Cherise Wolas

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Los Angeles, The United States
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From among the dead: Flaubert, Tolstoy, Turgenev, Austen, the Brontes, ...more

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October 2013


Cherise Wolas is the author of the acclaimed novels THE RESURRECTION OF JOAN ASHBY and THE FAMILY TABOR.

The Resurrection of Joan Ashby, her debut novel, was a 2019 International Dublin Literary Award nominee, a PEN Debut Fiction Prize semi-finalist, a New York Times Book Review Editors’ Choice and Paperback Row selection, an American Bookseller Association Indie Next Great Read pick, and named by various outlets as a Best Novel, Best Debut Novel, and top 10 novel of the year. Published now in the UK, Poland, and Turkey, it’s being translated into a variety of other languages, including French, Hebrew and Chinese.

The Family Tabor, her second novel, was named an American Bookseller Association Indie Next Great Read in hardcover and is an Au
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Cherise Wolas Hi Jane!

Thank you for being my very first question here!

I think I was born with this particular superpower—to read voraciously and retain what I…more
Hi Jane!

Thank you for being my very first question here!

I think I was born with this particular superpower—to read voraciously and retain what I read, and I feel so lucky to have it.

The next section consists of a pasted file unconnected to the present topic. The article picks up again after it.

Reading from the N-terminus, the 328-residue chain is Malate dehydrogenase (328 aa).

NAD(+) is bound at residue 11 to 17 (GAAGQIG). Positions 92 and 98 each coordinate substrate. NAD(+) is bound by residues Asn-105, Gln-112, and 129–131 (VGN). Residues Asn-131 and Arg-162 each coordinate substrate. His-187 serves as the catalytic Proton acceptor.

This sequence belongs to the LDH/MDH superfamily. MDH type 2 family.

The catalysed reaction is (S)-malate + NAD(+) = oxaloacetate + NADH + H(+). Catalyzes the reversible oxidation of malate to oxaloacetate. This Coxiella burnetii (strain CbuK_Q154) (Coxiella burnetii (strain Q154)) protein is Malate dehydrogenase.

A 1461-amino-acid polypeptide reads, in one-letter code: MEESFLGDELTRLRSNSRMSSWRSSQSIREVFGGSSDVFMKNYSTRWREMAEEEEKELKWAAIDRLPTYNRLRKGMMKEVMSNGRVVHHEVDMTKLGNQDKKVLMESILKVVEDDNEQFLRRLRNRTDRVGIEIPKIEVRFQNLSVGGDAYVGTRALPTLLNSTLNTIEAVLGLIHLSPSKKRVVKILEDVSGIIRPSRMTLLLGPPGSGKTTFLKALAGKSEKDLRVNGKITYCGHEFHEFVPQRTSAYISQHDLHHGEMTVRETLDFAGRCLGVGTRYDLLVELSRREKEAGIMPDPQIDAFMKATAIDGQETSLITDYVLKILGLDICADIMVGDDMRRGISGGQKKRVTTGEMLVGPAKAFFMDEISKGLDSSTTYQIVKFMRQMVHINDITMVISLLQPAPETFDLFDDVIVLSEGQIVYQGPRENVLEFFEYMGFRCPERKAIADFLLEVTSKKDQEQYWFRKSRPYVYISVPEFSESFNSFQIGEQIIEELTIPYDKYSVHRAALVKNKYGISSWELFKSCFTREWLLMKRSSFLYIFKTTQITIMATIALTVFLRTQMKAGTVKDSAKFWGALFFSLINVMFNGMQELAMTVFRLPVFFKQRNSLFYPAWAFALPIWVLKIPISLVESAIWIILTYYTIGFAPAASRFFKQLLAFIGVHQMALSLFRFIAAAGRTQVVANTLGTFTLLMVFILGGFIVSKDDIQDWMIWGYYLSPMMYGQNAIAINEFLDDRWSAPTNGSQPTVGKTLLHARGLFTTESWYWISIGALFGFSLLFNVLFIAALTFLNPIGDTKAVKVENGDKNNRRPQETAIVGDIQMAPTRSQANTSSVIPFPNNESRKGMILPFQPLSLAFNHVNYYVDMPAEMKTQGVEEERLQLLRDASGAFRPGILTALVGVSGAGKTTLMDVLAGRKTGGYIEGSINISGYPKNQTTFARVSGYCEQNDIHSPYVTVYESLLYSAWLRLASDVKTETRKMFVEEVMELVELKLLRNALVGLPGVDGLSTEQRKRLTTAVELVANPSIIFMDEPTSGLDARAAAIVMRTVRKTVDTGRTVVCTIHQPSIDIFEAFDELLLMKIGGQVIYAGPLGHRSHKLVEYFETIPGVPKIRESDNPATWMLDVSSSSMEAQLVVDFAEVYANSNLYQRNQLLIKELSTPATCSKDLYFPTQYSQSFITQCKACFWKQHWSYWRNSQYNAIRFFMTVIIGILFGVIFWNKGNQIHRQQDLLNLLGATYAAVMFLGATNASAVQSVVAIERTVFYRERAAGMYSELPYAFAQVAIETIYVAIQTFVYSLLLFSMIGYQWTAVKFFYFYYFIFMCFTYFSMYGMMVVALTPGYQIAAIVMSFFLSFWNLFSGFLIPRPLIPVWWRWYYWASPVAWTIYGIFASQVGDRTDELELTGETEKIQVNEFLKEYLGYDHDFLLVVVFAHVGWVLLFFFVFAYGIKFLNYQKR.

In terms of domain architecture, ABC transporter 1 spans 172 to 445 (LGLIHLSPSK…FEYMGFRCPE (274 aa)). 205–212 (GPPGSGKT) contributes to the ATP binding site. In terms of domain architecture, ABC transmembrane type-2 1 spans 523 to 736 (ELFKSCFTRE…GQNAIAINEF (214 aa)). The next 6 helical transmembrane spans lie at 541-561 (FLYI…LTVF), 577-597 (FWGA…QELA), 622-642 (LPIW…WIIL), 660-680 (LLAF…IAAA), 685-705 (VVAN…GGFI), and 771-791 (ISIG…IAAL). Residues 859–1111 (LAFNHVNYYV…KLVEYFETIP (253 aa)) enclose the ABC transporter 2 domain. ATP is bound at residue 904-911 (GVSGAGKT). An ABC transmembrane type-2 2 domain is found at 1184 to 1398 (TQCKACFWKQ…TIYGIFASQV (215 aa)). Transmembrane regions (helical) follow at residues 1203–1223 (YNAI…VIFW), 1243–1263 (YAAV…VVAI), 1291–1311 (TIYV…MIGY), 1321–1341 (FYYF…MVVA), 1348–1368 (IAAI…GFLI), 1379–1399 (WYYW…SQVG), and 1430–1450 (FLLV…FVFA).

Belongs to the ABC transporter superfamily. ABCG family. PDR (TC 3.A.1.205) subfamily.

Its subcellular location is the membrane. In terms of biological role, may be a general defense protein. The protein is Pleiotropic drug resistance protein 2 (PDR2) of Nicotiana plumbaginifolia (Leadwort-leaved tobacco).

Two books that have made a great impression on me in the last few years are 2666 by Roberto Bolano, his final book before he died, and The Sound of Things Falling by Juan Gabriel Vasquez. Both are South American writers. Bolano was Chilean, Vasquez is Colombian.

2666 is massive, 900 pages, with a title that remains elusive (though apparently explained in another novel). It is a five-part narrative, each comprised of different characters and stories. Each part is amazing, but it’s only at the end do you start to realize each is like the spoke of wheel, and you begin to see how the spokes unite, see that it is a wheel. It is a stylistically rich literary labyrinth that defies categorization, and yet, perhaps unbelievably, it is easy to read. It mesmerized me, and I plan to read it again.

The Sound of Things Falling by Vasquez, at 320 pages, seems like a novella in comparison. It is an exploration of the ways in which stories profoundly affect lives, and how the stories of others affect us. When I finished it, I promptly read all of Vasquez’s other novels and collections.

Neither of these marvelous novels influenced The Resurrection of Joan Ashby; I read them after writing it. But perhaps I’m so enamored with them (and am always recommending them) because their themes resonate intensely with me both as a reader and as a writer who explores narratives within narratives and the interrelationship of things. They are different but equally fabulous writers for whom the actual writing is as important as the plot, which it what I strive for too.


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Cherise Wolas
Hi Ilene Harris,
I’m so pleased you loved The Resurrection of Joan Ashby! And so pleased too that you loved Joan Ashby’s short stories. Ah, you want to…more

Hi Ilene Harris,
I’m so pleased you loved The Resurrection of Joan Ashby! And so pleased too that you loved Joan Ashby’s short stories. Ah, you want to know what happens to Silas and Abe, the twins abandoned at birth, lovingly fostered, and then sent away on their 18th birthdays. Maybe, one day, they will have their own book. And yes, I am writing more books and thrilled that I will have you as a reader! (less)